The story is not without its share of cliché. It really only bothered me in the prologue chapter, when the protagonist happens across one main character, literally stumbles into her embrace, gets flustered, runs away, happens across the other main character, and once again literally stumbles into her embrace. I was rolling my eyes and expecting the worst after seeing that so early in the game, but fortunately that level of cliché didn’t repeat. And while there was a fair bit of it sitting around, for the most part, I actually found Flowers to be a breath of fresh air, having played a lot of bishoujo games recently.

One final point on the story: the “true ending” for this game leads into the next one in the series. This story fully resolves everything it brings up prior to the very last chapter, but the last chapter of the true ending does some pretty heavy setup for the next game. I think it’s perfectly fine to read this as a standalone VN, but if you’re the sort of person who hates to read any kind of partial story, maybe wait for more of them to come out. There are already promising signs for an upcoming Summer release.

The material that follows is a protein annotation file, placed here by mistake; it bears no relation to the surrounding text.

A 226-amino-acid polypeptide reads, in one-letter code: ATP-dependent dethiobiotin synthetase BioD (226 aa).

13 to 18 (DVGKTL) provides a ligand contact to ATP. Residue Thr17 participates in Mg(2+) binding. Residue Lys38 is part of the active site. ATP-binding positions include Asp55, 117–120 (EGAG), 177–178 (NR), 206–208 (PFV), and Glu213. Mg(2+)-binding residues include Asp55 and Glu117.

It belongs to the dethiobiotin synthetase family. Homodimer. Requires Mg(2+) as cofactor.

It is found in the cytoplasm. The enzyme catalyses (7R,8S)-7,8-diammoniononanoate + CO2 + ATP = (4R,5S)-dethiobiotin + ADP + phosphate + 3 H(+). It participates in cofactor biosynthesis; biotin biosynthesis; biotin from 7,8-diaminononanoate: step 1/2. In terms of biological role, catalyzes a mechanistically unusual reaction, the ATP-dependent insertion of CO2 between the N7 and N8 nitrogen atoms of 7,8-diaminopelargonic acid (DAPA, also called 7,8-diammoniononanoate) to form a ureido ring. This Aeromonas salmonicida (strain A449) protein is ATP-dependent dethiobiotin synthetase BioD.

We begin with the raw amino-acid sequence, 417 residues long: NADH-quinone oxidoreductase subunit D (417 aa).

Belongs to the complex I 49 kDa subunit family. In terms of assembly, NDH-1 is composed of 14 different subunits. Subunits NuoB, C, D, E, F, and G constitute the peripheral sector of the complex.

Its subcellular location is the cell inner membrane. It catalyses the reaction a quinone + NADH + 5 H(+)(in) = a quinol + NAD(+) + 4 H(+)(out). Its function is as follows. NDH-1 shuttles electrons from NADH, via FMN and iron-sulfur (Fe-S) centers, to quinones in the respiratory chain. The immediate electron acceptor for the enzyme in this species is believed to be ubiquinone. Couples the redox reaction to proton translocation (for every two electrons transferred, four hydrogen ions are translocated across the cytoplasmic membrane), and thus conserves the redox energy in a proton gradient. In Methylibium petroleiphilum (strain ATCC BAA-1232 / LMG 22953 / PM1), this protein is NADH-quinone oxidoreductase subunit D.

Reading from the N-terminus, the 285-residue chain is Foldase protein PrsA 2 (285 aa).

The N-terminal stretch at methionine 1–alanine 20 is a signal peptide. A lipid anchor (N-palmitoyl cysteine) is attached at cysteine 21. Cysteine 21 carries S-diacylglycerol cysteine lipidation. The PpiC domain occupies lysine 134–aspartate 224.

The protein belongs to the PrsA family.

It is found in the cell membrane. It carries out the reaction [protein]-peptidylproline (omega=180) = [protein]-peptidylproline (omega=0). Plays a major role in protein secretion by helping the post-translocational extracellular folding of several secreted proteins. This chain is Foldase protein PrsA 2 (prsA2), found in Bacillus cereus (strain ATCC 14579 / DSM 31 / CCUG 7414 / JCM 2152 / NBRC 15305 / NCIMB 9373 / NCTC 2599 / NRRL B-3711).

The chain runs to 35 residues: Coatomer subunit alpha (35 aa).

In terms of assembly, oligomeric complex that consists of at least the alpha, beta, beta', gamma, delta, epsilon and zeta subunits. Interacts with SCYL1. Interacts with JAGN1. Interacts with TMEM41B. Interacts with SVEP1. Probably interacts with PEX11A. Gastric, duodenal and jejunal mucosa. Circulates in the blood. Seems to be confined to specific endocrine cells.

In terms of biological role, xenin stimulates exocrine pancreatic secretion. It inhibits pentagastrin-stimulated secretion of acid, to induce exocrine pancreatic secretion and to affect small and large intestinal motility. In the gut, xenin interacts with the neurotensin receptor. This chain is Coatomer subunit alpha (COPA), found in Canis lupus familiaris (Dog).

Moving on to characters, they are by and large solid, although the cast is fairly small. There are nine characters with sprites and voice acting, including the protagonist. Sometimes, these characters do things that readers will find frustrating, or unlikable. This, in my opinion, is part of what makes them good characters: I at least found those frustrating moments pretty believable, and typically they added depth. You have to remember that the characters are mostly emotional kids in their mid-teens: they’re going to occasionally do stupid things. And as I mentioned earlier, they’re never acting out of malice: they’re just emotional people in a cloistered environment. A little drama is bound to come out. I also appreciated the subtle characterization in speech: there are clear differences in the way certain characters speak, reflecting their personalities, but it isn’t overdone at all.